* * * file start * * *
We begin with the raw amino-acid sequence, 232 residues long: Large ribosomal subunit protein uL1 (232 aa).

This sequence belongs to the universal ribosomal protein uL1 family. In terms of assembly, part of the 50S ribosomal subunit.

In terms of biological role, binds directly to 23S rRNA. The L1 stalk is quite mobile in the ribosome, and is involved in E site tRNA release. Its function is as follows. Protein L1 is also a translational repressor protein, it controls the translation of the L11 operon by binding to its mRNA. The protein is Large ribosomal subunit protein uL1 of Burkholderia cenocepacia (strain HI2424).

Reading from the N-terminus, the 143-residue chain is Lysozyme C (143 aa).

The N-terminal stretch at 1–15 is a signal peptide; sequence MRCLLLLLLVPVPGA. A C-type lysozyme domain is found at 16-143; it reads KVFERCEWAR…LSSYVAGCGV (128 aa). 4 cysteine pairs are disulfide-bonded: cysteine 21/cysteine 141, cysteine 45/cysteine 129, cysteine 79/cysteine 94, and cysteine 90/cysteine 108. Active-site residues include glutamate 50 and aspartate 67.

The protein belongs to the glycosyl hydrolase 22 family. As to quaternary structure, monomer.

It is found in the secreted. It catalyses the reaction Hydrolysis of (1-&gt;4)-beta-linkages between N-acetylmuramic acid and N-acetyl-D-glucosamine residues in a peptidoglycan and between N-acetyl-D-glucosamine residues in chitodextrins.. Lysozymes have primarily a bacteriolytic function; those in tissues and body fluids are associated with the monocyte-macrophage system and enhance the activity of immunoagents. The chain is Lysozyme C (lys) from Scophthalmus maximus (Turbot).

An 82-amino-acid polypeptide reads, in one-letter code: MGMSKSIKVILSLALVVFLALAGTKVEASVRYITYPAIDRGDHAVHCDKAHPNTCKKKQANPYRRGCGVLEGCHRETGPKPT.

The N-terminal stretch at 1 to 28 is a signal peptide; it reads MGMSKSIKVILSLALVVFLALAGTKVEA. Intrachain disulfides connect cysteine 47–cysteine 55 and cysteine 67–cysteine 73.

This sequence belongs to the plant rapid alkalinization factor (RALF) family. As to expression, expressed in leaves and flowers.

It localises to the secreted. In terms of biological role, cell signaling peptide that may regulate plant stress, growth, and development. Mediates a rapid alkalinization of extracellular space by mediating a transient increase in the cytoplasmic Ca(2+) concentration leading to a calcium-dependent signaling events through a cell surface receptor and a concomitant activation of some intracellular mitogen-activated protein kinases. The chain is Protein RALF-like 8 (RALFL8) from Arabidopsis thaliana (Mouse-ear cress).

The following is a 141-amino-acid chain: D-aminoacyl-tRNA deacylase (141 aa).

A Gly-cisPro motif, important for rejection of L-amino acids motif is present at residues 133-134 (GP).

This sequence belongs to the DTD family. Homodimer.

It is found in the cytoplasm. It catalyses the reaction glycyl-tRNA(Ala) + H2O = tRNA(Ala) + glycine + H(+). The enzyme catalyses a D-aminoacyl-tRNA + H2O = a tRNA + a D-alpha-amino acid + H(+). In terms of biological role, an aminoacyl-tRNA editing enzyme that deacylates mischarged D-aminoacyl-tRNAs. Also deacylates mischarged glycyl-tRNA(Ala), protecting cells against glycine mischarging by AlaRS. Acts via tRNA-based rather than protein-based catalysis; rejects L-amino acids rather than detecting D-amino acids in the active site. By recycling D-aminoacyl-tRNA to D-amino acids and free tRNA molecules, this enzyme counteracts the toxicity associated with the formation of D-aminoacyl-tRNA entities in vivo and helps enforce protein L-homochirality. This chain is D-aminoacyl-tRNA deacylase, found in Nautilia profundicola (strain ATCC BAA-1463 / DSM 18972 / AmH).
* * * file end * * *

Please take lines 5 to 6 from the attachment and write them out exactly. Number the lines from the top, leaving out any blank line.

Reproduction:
The N-terminal stretch at 1–15 is a signal peptide; sequence MRCLLLLLLVPVPGA. A C-type lysozyme domain is found at 16-143; it reads KVFERCEWAR…LSSYVAGCGV (128 aa). 4 cysteine pairs are disulfide-bonded: cysteine 21/cysteine 141, cysteine 45/cysteine 129, cysteine 79/cysteine 94, and cysteine 90/cysteine 108. Active-site residues include glutamate 50 and aspartate 67.

The protein belongs to the glycosyl hydrolase 22 family. As to quaternary structure, monomer.